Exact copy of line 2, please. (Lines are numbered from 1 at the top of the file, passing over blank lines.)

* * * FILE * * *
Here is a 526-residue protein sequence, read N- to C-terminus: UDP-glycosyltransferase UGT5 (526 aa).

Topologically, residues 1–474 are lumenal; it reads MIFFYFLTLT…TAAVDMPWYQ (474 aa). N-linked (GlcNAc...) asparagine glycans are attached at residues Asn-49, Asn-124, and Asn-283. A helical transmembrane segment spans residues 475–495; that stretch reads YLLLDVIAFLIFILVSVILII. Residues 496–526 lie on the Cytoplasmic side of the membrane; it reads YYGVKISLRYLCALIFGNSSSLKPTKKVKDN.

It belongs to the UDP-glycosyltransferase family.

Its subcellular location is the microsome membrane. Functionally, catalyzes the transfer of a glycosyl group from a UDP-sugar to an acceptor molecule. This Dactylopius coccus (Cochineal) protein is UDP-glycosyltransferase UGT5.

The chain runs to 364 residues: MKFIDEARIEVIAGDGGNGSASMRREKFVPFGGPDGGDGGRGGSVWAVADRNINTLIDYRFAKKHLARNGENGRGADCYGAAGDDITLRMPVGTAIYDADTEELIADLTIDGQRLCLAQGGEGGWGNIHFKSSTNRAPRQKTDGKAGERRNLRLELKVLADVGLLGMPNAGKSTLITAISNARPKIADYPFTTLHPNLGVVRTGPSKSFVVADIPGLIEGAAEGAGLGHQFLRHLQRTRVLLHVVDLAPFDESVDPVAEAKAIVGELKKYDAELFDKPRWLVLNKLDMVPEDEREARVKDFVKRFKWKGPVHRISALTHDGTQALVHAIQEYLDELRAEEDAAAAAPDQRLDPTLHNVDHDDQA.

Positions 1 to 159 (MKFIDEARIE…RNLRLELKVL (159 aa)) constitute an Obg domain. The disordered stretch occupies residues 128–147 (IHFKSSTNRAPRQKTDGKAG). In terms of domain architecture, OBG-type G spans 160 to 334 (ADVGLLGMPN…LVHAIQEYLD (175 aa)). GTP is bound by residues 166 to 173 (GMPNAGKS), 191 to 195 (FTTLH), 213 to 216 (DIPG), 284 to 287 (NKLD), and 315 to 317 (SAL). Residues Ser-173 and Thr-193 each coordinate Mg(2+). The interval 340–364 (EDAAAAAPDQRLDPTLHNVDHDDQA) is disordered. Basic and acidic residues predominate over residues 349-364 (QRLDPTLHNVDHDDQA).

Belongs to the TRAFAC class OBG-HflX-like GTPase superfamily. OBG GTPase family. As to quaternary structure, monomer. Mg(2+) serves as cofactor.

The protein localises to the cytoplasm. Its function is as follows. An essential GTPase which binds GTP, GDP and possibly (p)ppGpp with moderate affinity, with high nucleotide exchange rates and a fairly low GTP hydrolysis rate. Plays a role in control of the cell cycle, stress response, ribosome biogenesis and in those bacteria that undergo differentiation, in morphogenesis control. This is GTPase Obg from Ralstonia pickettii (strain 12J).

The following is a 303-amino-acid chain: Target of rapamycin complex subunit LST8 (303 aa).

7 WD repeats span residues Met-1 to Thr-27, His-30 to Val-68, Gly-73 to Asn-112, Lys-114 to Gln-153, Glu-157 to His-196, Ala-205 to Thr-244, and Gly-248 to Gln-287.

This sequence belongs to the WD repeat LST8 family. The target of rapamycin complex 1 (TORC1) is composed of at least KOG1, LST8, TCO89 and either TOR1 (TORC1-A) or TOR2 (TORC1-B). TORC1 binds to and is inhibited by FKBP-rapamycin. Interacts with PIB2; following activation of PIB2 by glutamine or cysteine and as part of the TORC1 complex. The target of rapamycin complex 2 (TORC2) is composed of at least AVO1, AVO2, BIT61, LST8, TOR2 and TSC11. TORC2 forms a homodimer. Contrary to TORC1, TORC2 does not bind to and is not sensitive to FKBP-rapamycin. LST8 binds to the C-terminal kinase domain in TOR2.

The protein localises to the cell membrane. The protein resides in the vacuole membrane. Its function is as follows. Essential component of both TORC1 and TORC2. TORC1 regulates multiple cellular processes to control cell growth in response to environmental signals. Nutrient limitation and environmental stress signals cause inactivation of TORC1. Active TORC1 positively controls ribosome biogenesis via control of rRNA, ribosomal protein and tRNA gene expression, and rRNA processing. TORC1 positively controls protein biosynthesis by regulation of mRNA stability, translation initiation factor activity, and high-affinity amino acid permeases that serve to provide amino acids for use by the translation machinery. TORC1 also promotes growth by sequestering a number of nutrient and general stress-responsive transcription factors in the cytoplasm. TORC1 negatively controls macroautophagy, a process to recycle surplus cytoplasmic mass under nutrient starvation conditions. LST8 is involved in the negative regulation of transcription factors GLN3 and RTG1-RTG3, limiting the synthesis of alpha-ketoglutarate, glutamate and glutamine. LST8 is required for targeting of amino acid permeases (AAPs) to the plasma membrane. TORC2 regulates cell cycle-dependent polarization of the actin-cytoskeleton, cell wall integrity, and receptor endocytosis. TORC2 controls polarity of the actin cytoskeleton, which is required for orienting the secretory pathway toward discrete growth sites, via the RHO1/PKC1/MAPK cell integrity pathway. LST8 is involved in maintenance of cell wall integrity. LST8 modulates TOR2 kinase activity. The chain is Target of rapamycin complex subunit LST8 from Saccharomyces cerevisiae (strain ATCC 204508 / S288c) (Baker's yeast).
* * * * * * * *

Topologically, residues 1–474 are lumenal; it reads MIFFYFLTLT…TAAVDMPWYQ (474 aa). N-linked (GlcNAc...) asparagine glycans are attached at residues Asn-49, Asn-124, and Asn-283. A helical transmembrane segment spans residues 475–495; that stretch reads YLLLDVIAFLIFILVSVILII. Residues 496–526 lie on the Cytoplasmic side of the membrane; it reads YYGVKISLRYLCALIFGNSSSLKPTKKVKDN.